Duo made £2,600,000 from illegally burying toxic waste next to mansion

A pair used an old aluminium works to dump tons of toxic waste – in a £2.6m scam (Picture: Wales News Service)

A wealthy businessman buried truckloads of toxic waste next to his historic mansion before he tried to sell the property for £750,000.

Howard Rees, 65, and his accomplice Hew Leyshon, 53, pocketed a combined £2.6 million after concealing the waste on land next to the grade-II listed Rheola House in south Wales.

The pair tried to hide the illegal activity by using huge excavators and then flattening the ground on top, Swansea Crown Court heard.

They plotted to dump biohazardous waste from hospitals including used syringes and clinical tools.

Rees pocketed £1.4 million in the scam, before he sold Rheola House for £750,000 earlier this year.

The property in Resolven, near Neath, was designed by Buckingham Palace architect John Nash.

Cattle farmer Leyshon made £1.2 million in the scheme.

The court heard a surveillance operation was launched following a tip-off that the site was being used as an illegal dumping ground.

Howard Rees, 65, pocketed £1.4m in the scam – before selling Rheola House earlier this year (Picture NRW/Wales News Service)
Huw Leyshon, 53, pocketed £1.2m in the waste scam (Picture: NRW/Wales News Service)

Investigators witnessed workers digging trenches to hide rotting household waste, shredded plastics, oil-covered car parts and scrapyard waste.

Rees’s home was searched where documents and a mobile phone was seized and he was arrested.

Officers were then led to Leyshon’s family farm in nearby Skewen where ‘hundreds’ of lorries were found arriving from scrap yards in Birmingham, the court heard.

Inspectors found household waste, biohazard waste and more at the site (Picture: NRW/Wales News Service)

Appearing in court, the pair pleaded guilty to breaking a number of environmental health laws relating to depositing controlled waste without a permit.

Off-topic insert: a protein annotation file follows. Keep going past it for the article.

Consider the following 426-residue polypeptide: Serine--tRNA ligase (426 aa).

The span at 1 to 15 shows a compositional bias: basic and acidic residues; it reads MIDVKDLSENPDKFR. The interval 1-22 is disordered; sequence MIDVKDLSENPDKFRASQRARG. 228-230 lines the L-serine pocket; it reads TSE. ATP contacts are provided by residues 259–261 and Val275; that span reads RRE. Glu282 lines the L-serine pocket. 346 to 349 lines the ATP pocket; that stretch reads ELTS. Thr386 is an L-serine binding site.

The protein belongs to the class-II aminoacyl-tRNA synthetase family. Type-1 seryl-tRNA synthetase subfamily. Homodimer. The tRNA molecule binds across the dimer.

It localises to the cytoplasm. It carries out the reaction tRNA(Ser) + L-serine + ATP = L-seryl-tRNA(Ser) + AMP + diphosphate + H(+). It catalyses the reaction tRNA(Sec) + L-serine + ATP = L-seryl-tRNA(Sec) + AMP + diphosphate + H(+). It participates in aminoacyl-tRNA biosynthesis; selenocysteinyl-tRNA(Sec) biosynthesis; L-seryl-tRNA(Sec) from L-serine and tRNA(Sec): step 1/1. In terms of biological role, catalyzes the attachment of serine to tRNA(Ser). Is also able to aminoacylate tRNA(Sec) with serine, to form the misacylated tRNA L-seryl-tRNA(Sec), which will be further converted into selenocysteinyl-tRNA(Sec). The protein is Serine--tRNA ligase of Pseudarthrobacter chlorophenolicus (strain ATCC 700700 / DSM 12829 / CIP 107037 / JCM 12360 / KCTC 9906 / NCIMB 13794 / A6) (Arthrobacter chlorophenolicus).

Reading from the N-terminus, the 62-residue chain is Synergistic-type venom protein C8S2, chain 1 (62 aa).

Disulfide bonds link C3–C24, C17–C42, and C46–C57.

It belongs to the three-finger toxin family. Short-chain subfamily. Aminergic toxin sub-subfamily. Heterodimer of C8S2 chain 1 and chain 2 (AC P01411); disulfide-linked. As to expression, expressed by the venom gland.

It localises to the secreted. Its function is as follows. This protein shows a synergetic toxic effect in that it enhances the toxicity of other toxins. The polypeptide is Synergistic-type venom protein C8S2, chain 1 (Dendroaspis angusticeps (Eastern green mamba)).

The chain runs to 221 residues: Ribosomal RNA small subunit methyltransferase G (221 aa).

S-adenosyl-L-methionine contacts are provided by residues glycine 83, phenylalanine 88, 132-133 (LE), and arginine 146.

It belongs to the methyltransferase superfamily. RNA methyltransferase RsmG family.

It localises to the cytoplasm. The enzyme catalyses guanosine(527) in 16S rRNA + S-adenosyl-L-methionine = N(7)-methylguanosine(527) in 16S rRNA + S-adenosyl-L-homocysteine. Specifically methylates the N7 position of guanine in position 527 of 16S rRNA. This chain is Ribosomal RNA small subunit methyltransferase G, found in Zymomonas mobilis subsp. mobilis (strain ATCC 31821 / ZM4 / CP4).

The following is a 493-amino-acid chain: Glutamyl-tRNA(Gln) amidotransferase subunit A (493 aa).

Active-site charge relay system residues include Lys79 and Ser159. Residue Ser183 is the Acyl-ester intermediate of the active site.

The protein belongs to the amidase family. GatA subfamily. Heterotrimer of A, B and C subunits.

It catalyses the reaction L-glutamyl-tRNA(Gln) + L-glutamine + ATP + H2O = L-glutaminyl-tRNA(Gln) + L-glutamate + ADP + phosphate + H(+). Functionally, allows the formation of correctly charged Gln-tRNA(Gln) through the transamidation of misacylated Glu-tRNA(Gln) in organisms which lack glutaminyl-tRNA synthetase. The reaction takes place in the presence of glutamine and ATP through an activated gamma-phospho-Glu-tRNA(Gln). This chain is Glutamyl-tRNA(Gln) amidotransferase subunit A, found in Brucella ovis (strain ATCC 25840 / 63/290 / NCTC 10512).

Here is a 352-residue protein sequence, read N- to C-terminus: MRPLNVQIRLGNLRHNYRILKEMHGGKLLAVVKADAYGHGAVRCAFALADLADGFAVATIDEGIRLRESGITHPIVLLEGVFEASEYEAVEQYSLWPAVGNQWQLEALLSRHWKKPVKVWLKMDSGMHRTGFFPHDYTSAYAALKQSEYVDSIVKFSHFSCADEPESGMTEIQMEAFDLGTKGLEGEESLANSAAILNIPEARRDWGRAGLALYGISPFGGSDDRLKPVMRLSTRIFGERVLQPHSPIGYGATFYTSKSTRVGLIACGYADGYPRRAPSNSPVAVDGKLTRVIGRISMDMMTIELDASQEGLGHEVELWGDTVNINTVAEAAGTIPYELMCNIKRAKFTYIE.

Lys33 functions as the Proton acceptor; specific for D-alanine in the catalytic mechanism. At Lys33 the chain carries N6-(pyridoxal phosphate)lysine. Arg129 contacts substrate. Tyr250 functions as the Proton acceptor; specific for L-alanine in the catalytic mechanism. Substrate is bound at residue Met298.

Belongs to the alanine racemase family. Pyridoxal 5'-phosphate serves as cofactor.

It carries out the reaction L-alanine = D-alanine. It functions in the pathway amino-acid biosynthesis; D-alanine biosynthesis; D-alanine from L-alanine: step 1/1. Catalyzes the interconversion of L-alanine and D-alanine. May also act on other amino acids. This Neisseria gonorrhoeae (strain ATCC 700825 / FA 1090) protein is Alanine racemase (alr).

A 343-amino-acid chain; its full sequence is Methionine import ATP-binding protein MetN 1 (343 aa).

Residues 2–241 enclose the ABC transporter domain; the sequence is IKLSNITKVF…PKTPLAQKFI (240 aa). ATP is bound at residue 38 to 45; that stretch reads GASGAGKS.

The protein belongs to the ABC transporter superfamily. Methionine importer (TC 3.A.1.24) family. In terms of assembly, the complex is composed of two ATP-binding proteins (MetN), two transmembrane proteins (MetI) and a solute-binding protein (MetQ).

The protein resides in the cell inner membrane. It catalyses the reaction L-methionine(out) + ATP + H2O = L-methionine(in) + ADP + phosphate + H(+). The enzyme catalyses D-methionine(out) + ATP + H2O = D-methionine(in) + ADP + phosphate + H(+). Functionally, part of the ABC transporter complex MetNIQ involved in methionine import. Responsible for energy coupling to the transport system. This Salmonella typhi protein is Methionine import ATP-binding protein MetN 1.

Rees admitted to five breaches while Leyshon admitted two.

The pair were each handed a 16 month suspended sentence and ordered payback more than £175,000 between them.

Rees was ordered to repay £66,841.77 within three months and Leyshon, of Pentwyn Farm, Skewen, £108,313.14.

A third defendant Dennis Connor, 58, from Morriston, Swansea, is set to be sentenced later this week after clinical waste from hospitals – including syringes and infectious waste bags – were found on his land.

The pair tried to hide their secret dumping activity using large excavators and then flattening land on top (Picture: NRW/Wales News Service)

Martyn Evans, southwest area manager for Natural Resources Wales, said: ‘We hope the outcome of this case will send out a positive message to those who seek to profit by breaking the law, that NRW will not tolerate harming local communities or damaging the environment.

‘The impact of these activities went beyond the boundaries of the defendants’ land and affected the wider area.

‘Disposing of waste illegally undermines businesses that invest in the required measures and so it is essential that we take action in such cases to protect people and the environment, as well as safeguarding the marketplace for legitimate operators.’

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